“Dead Boy Detectives”: ghosts that give a lot of life to Netflix

In recent years, Netflix has gone through a difficult time. Bad decisions regarding new projects live action inspired by animes, comics, video games or fantasy novels – more or less juvenile – made them lose millions in dollars and subscribers, in addition to leading them to cancel several shows that seemed quite promising.

The failures of titles like October Faction, Jupiter’s Legacy, Cowboy Bebop, The Irregulars either resident Evilas well as the erratic pace of other big bets such as The Witcher either Shadow and Bone, They put the largest streaming platform on the planet in check.

Although at a certain point the situation was worrying, eventually the releases of series like The Sandman, One Piece, Avatar: The Last Airbender, 3 Body Problem as well as the animated Cyberpunk: Edgerunners and Castlevania: Nocturne to name some of the successes, confirmed the comeback of the company that, meanwhile, is preparing, among others, new adaptations of Assassin’s Creed and Tomb Raidertwo brands from which they could get a lot of use.

Following that line of thought, we have to refer to the most recent applause achieved by Netflix. Is about Dead Boy Detectiveswhose first season of eight episodes arrived on April 25 and immediately became a proposal celebrated by fans around the world.

Based on the comics created in 1991 by writer Neil Gaiman together with artists Matt Wagner and Malcolm Jones III, this story is set in the same television universe that was presented to us two years ago with The Sandmana work also created from an original Gaiman product.

The plot of the story, developed by Steve Yockey, mixes all kinds of supernatural elements and revolves around Edwin Paine (George Rexstrew) and Charles Rowland (Jayden Revri), two boys who died at different times who decided to leave the Beyond and stay. to live? on earth. On this “side”, young people work as paranormal detectives at the service of those spirits in need of their services, either to close pending issues or solve some new problem.

Everything is going well for the duo when they meet Crystal Palace (Kassius Nelson), a psychic on whom they perform an exorcism. Once that case is concluded, circumstances will take them from London to Port Townsend, a coastal town in the United States from where they have received a spectral call.

In that North American town their problems will really begin: they will have to deal with a witch obsessed with youth, a pair of murderous fairies, bewitched animals, determined officials from the Beyond, and even against Death himself – whom we already met in The Sandman— and even with a lifelong psychopath.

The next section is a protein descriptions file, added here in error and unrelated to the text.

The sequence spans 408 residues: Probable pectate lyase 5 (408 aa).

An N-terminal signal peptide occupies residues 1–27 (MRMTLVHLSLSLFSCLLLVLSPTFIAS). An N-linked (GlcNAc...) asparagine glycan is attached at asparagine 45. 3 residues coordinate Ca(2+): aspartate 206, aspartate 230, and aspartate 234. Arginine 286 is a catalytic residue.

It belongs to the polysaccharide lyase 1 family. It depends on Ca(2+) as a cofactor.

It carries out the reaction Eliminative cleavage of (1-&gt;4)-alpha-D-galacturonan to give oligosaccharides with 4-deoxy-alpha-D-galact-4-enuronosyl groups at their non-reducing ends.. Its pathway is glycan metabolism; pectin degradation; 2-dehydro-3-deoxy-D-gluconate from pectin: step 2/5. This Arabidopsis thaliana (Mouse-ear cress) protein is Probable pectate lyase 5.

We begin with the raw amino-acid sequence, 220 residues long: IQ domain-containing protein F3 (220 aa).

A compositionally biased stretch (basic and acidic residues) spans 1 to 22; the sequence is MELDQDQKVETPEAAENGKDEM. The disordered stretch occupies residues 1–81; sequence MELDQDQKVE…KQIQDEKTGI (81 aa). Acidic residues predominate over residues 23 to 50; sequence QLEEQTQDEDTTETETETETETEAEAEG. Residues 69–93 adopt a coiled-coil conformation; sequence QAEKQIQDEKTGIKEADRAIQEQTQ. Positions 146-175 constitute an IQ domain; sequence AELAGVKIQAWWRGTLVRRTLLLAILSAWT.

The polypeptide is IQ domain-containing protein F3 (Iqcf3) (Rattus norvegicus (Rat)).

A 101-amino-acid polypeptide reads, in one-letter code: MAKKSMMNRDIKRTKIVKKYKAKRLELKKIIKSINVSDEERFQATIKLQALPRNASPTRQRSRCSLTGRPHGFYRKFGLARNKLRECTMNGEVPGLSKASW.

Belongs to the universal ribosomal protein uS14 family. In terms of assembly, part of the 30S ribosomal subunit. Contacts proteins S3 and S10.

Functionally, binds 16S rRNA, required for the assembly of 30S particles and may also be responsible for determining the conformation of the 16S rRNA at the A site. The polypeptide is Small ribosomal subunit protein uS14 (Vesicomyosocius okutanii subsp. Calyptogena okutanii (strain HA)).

As is normal in this era, the narrative mixes the format of a new case per chapter with a plot line that remains “alive” throughout the season. Towards the end, several conflicts are closed while new ones are left open, in the hope of a renewal that will allow Yockey and his team of writers to continue telling more adventures.

This first batch of episodes has an excellent rhythm that keeps us interested and entertained throughout the eight segments that comprise it. With a fresh youthful tone, the audiovisual uses macabre humor and some dirty jokes to balance the dark and adult nuances that, logically, take advantage of it to slip in many reflections on issues of our present reality.

Through its diverse roles, played with great charisma by a cast that also includes Yuyu Kitamura, Brianna Cuoco, Ruth Connell, Jenn Lyon, Lukas Gage, Michael Beach and Joshua Colley, the series organically deals with current issues that never before It is unnecessary to “strain” a material of this type behind the facade.

Thus, it is used to talk about harassment, bullyingthe discovery of sexuality, acceptance, relationships of emotional dependence, intrafamilial abuse and identity in a broad sense, all recurring themes in contemporary conversations and which on this occasion are perfectly placed to enrich the characters and also to the central argument.

Visually, this spin-off It is a little closer to what we already saw in its predecessor, although in this case the filmmakers allow themselves to play and take more risks with the color palette and use that “magic” that neons provide to give the series some of that vibe. eighties and nineties that is so fashionable right now.

Dead Boy Detectives It is a very fun proposal that dares to mix youth drama with procedural, to give us a kind of “son” of Supernatural with Scooby Doo. The result is a show for those over 16 that never gives up its freshness, despite having much more serious aspirations than it seems. Still waiting for its second season to be confirmed, the recommendation is already made to see it and, of course, to also go to read the delicious comics that originated it.




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